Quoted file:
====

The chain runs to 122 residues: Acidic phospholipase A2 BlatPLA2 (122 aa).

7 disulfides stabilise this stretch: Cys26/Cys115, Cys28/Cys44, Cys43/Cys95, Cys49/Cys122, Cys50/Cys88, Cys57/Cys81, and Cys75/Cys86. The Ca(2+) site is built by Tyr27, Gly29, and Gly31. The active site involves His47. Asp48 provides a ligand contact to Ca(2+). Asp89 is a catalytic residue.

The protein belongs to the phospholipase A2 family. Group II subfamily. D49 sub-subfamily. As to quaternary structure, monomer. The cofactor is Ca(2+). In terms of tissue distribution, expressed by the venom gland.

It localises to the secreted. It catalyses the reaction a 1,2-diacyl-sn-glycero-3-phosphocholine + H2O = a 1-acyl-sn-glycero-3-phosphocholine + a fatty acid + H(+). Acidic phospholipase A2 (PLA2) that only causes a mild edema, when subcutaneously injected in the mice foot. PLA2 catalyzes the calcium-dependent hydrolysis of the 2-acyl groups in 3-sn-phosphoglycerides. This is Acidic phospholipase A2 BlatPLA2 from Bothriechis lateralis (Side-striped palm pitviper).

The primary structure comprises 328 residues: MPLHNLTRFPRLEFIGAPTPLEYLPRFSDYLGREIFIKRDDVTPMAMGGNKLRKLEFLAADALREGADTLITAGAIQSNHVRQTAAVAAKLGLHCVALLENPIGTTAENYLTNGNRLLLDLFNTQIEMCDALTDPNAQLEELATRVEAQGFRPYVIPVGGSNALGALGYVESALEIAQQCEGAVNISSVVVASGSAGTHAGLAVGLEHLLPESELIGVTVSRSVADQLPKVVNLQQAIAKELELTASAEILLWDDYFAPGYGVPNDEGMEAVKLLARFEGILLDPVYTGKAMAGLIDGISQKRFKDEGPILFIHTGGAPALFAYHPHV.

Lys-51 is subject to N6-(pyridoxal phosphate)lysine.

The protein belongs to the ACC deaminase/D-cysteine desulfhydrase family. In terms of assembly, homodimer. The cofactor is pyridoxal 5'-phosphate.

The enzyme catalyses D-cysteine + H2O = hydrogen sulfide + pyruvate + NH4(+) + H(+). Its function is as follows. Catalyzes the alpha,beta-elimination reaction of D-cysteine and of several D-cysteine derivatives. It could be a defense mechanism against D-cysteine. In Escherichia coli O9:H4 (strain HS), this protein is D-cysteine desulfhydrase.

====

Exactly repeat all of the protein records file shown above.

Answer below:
The chain runs to 122 residues: Acidic phospholipase A2 BlatPLA2 (122 aa).

7 disulfides stabilise this stretch: Cys26/Cys115, Cys28/Cys44, Cys43/Cys95, Cys49/Cys122, Cys50/Cys88, Cys57/Cys81, and Cys75/Cys86. The Ca(2+) site is built by Tyr27, Gly29, and Gly31. The active site involves His47. Asp48 provides a ligand contact to Ca(2+). Asp89 is a catalytic residue.

The protein belongs to the phospholipase A2 family. Group II subfamily. D49 sub-subfamily. As to quaternary structure, monomer. The cofactor is Ca(2+). In terms of tissue distribution, expressed by the venom gland.

It localises to the secreted. It catalyses the reaction a 1,2-diacyl-sn-glycero-3-phosphocholine + H2O = a 1-acyl-sn-glycero-3-phosphocholine + a fatty acid + H(+). Acidic phospholipase A2 (PLA2) that only causes a mild edema, when subcutaneously injected in the mice foot. PLA2 catalyzes the calcium-dependent hydrolysis of the 2-acyl groups in 3-sn-phosphoglycerides. This is Acidic phospholipase A2 BlatPLA2 from Bothriechis lateralis (Side-striped palm pitviper).

The primary structure comprises 328 residues: MPLHNLTRFPRLEFIGAPTPLEYLPRFSDYLGREIFIKRDDVTPMAMGGNKLRKLEFLAADALREGADTLITAGAIQSNHVRQTAAVAAKLGLHCVALLENPIGTTAENYLTNGNRLLLDLFNTQIEMCDALTDPNAQLEELATRVEAQGFRPYVIPVGGSNALGALGYVESALEIAQQCEGAVNISSVVVASGSAGTHAGLAVGLEHLLPESELIGVTVSRSVADQLPKVVNLQQAIAKELELTASAEILLWDDYFAPGYGVPNDEGMEAVKLLARFEGILLDPVYTGKAMAGLIDGISQKRFKDEGPILFIHTGGAPALFAYHPHV.

Lys-51 is subject to N6-(pyridoxal phosphate)lysine.

The protein belongs to the ACC deaminase/D-cysteine desulfhydrase family. In terms of assembly, homodimer. The cofactor is pyridoxal 5'-phosphate.

The enzyme catalyses D-cysteine + H2O = hydrogen sulfide + pyruvate + NH4(+) + H(+). Its function is as follows. Catalyzes the alpha,beta-elimination reaction of D-cysteine and of several D-cysteine derivatives. It could be a defense mechanism against D-cysteine. In Escherichia coli O9:H4 (strain HS), this protein is D-cysteine desulfhydrase.